and Kevin G. Murphy & Associates
Do you experience frequent clicking and popping or lockjaw when you open and close your mouth? These are two common signs that you may suffer from TMJ dysfunction, also known as TMD. This condition can impact your day-to-day life by causing a variety of uncomfortable symptoms and making everyday tasks like chewing food or laughing painful. To learn more about how we stop the constant discomfort of TMJ dysfunction, schedule a consultation with one of our professionals for TMJ therapy in Baltimore.
Your TMJ, or temporomandibular joint, is the set of small hinges that is located in front of your ears. This joint allows your lower jaw to move freely, giving you the ability to speak, laugh, and eat. The TMJ is one of the most complex joints in the body. Due to a misaligned bite, teeth grinding, and other factors, it is possible to develop tension and chronic pain. This is what’s known as TMJ dysfunction, or TMD.
There are numerous symptoms that can occur as a result of TMD, including some that don’t even seem to be related to the jaw. In addition to clicking and popping of the joint when opening the mouth, here are just some of the more common signs of the dysfunction:
One of the most underdiagnosed causes of frequent headaches and migraines is TMD. The jaw muscles become tense, strained, and overworks, so it is easy for this to affect the nearby muscles in the head.
Since the TMJ is located so close to the ears, a dysfunctional joint can easily lead to ear pain. TMD can also cause people to develop a constant tone or ringing in the ears, known as tinnitus.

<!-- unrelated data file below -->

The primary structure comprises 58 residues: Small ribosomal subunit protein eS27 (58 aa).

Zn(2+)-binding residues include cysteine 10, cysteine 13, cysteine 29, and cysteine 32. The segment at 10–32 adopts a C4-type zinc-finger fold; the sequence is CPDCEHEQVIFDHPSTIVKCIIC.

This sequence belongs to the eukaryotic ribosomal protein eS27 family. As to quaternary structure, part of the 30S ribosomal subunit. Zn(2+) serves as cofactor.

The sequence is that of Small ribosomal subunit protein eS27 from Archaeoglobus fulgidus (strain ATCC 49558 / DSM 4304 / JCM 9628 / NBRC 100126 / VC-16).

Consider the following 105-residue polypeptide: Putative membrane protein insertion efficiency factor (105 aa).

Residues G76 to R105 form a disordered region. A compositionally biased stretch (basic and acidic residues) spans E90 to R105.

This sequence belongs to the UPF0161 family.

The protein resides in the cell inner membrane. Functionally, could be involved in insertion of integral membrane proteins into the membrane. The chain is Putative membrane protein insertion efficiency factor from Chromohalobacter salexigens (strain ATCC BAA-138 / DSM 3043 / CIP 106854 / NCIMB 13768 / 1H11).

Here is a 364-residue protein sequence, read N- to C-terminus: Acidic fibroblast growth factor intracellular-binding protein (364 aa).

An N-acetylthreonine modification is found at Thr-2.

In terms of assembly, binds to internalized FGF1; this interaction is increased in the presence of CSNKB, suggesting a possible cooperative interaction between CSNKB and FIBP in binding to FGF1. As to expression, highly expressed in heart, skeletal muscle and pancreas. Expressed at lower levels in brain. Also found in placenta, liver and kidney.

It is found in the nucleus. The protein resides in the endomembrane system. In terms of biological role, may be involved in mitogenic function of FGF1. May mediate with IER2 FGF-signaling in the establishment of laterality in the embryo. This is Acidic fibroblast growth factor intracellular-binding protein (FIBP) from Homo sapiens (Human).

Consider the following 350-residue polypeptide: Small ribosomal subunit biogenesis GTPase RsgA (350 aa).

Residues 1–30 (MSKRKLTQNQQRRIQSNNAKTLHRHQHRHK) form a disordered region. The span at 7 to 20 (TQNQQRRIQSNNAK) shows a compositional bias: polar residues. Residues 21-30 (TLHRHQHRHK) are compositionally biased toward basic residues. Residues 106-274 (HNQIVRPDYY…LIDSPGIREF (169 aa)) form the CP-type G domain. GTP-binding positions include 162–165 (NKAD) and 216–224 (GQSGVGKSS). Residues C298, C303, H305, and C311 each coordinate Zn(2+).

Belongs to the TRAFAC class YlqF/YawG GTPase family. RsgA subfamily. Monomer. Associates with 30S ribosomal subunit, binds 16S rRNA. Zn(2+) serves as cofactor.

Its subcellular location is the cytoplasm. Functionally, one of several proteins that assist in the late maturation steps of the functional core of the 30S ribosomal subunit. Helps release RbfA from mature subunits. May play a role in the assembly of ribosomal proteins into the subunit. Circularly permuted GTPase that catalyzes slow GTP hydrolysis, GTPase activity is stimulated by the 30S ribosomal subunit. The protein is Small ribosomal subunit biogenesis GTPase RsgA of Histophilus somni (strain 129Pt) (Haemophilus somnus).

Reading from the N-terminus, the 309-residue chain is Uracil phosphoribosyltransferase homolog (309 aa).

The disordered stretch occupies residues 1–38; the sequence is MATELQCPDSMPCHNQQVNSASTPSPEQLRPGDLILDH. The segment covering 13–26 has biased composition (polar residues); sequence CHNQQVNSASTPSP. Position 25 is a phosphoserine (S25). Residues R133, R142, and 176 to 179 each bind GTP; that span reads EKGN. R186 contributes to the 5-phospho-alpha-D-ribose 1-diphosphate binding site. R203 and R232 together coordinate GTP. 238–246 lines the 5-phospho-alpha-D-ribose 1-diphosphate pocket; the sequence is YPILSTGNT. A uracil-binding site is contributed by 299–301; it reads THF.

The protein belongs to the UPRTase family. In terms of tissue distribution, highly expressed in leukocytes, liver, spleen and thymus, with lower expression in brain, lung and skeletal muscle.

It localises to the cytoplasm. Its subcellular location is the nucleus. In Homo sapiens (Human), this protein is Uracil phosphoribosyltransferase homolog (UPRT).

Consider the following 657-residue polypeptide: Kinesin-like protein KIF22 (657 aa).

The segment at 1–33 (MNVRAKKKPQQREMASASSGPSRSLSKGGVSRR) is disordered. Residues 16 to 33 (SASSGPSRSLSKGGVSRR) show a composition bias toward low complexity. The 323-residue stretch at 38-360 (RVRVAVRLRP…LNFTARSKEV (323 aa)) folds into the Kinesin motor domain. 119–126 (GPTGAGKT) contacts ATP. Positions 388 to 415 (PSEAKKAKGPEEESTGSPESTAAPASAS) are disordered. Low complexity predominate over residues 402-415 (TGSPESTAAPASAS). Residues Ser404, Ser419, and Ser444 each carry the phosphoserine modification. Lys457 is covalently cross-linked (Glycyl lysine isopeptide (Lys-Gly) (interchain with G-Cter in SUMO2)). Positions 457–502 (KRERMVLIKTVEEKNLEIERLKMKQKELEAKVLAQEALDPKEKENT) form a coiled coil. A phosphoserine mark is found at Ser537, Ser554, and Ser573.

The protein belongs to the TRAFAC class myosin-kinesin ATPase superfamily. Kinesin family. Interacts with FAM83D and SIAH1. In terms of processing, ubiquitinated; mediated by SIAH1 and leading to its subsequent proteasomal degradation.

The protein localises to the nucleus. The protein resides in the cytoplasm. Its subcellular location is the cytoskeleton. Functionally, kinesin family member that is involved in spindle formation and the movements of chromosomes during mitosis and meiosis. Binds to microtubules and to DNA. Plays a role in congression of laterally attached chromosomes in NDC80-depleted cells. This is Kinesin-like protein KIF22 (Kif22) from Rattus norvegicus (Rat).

Jaw stiffness and pain are the most common symptoms associated with TMD. It can be difficult to chew comfortably, and lockjaw can occur when attempting to open or close the mouth. Pain can range anywhere from a constant, dull ache to flashes of sharp pain.
Bruxism, also known as teeth grinding, can be caused by daily stress, a misaligned bite, and TMD. It primarily occurs during sleep. As a result, the enamel is worn down and the jaw muscles become overworked.
So many factors can lead to TMD. To diagnose this dysfunction, we will closely examine your joint. This way, we can see exactly how it moves and determine the proper alignment for your teeth and jaw. With this information, we can create a personalized treatment plan to reduce and eliminate the negative symptoms for good.
The good news is that there are several ways to successfully treat TMD. Depending on the cause of your TMD and the severity of your symptoms, we will put together a plan to help you get some relief. Here are a couple common treatment options:
Occlusal splints are customized orthotic devices that we may suggest helping reduce the prevalence of uncomfortable TMD symptoms. Each mouthguard is individually made for every patient’s unique dental structure and should be worn at night, as you sleep. Once placed in your mouth, it will act to shift your jaw into its ideal position to relieve your joints of additional strain and stress, as well as protect your mouth from the harmful effects of grinding and clenching your teeth.
If the underlying problem resulting in TMD pain is due to bite misalignment or an improperly placed restoration, we may suggest occlusal adjustments. During this process, we’ll strategically and gently reshape your teeth, so they come together in a more functional manner that doesn’t cause your jaw joints to strain. To pinpoint the areas of your bite that may be under additional pressure, we’ll take an impression of your teeth and gently buff them down for lasting relief.